Posts Tagged ‘Jan Rejzl’

Happy St. Wenceslas Day: the man, the legend, and the song

Thursday, September 28th, 2017
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The majestic monument at Wenceslas Square in Prague. The king is the one on the horse.

Not every country’s capital is graced with the kind of public art that inspires silence, awe, and a sense of majesty. Prague is. I remember, walking downtown for the first time in 2008, and seeing the impressive Wenceslas Square, with its dark, massive monument: King Wenceslas on horseback, flanked by the Czech patron saints:  Ludmila, Agnes of Bohemia, Prokop, and Adalbert of Prague. On the base, the inscription: “Svatý Václave, vévodo české země, kníže náš, nedej zahynouti nám ni budoucím.” In English: “Saint Wenceslas, duke of the Czech land, prince of ours, do not let perish us nor our descendants.”

So far he hasn’t. But today is his feast day, and I thought I would honor him with a post. For my curiosity about King Wenceslas (a saint as well as a king) deepened when I visited the austere and spiky St. Vitus Church, built in the 14th century, which includes Wenceslas’ chapel and his relics, after the 28-year-old monarch was murdered by his brother Boleslav in 935 A.D.

I don’t remember how my curiosity resulted in Jan Rejzl sending me his Good King Wenceslas: The Real Story from the U.K. the following year: “In the English-speaking world, the Christmas carol ‘Good King Wenceslas’ is well known. Every year it touches us with the warmth and generosity that is felt at this special time of year – Christmas,” he writes.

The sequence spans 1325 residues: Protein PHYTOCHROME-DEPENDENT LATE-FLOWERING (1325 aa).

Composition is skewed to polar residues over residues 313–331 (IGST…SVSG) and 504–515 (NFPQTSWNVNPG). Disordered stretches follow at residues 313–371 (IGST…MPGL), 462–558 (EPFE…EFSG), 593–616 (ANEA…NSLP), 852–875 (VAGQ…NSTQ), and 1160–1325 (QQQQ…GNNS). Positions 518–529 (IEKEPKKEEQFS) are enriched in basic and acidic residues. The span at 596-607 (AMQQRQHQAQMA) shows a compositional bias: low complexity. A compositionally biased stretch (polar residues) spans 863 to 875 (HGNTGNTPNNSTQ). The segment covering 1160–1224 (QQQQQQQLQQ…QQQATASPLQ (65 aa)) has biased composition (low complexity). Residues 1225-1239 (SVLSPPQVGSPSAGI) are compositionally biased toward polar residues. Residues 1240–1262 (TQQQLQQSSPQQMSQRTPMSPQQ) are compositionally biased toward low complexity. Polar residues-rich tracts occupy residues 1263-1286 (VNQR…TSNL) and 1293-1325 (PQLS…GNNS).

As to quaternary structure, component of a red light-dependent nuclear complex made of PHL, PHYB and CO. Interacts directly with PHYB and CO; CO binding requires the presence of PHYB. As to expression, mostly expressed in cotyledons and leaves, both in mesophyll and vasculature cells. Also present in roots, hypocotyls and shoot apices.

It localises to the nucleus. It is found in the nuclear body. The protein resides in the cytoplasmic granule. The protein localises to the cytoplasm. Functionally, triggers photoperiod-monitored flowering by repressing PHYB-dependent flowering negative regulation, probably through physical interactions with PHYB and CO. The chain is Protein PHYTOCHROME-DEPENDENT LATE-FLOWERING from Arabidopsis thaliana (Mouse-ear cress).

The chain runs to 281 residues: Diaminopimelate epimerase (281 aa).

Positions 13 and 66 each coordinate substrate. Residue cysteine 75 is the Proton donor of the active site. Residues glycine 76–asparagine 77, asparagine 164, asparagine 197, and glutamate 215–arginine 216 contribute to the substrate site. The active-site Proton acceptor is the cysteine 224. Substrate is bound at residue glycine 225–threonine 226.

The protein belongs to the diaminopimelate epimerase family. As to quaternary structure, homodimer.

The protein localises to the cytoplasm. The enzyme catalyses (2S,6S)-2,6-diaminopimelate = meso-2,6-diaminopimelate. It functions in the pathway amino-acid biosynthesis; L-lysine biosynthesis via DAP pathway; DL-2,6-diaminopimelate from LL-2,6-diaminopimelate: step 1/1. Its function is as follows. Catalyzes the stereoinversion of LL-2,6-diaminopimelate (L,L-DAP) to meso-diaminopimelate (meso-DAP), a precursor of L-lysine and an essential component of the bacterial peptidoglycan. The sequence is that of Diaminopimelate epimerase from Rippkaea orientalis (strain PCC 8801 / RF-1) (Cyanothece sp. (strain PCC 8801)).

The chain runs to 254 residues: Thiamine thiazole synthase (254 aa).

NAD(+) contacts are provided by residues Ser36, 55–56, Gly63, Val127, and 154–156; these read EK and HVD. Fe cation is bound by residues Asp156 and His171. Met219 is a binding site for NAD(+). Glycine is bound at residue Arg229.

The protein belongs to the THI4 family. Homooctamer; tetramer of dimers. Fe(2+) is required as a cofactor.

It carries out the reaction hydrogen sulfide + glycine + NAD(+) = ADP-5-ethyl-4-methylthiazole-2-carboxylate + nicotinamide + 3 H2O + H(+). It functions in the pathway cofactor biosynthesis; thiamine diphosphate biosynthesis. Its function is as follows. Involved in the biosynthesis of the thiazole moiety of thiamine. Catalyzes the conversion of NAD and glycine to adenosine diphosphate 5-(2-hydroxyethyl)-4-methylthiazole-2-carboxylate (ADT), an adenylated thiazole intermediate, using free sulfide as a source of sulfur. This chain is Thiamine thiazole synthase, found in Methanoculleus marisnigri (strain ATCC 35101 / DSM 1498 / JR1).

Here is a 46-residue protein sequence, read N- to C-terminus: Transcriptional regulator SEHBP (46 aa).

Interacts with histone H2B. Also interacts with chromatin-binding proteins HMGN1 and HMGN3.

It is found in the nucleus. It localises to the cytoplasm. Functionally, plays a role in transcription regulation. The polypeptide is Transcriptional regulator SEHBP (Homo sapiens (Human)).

“When I came to Great Britain in 1968, I was pleasantly surprised to hear the carol as I knew a little more about Good King Wenceslas. I was able to tell my friends that Good King Wenceslas really existed and that I come from the country he once ruled. Indeed, I was born and raised in the town where his brother Boleslav had his castle. the town is called Stara Boleslav, and is situated where Boleslav’s castle once stood…”

In the carol, the king sees a poor man gathering kindling for warmth on a very cold night. He tells his page:

“Bring me flesh and bring me wine
Bring me pine logs hither
Thou and I will see him dine
When we bear him thither.”
Page and monarch forth they went
Forth they went together
Through the rude wind’s wild lament
And the bitter weather.”

Romanesque door knocker at St. Vitus’s Wenceslas Chapel.

Not bloody likely. According to Rejzl, “As Wenceslas wanted his people to be freed from barbarian and pagan practices, he himself lived very modestly. He avoided banquets and overindulgence in food.” So much for the flesh and wine, then. “One legend says that if he indulged in eating and drinking, the next day he went to the church and begged the priests for forgiveness…”

Here’s the rest of the carol:

“Sire, the night is darker now
And the wind blows stronger
Fails my heart, I know not how,
I can go no longer.”
“Mark my footsteps, my good page
Tread thou in them boldly
Thou shalt find the winter’s rage
Freeze thy blood less coldly.”

In his master’s steps he trod
Where the snow lay dinted
Heat was in the very sod
Which the Saint had printed
Therefore, Christian men, be sure
Wealth or rank possessing
Ye who now will bless the poor
Shall yourselves find blessing.”

The footsteps may have been heating pads for the page, but for the king? Not so much, for “it is said in the Kristian’s Legend that Duke Wenceslas went barefoot in winter from castle to castle, visiting churches many times, leaving traces of blood in his footsteps on icy paths.”

The Book Haven makes no claims to saintliness, but certainly in one way we find him a kindred spirit: “I have already reported that he was well educated and indeed he frequently carried a book under his coat, so he could read it in his spare moments.” So do we, Wenceslas, so do we.

Happy St. Wenceslas Day! Find a Czech and celebrate with some Becherovka. In fact, I have some sitting in the fridge from my last trip to Prague. I may indulge in a nip tonight.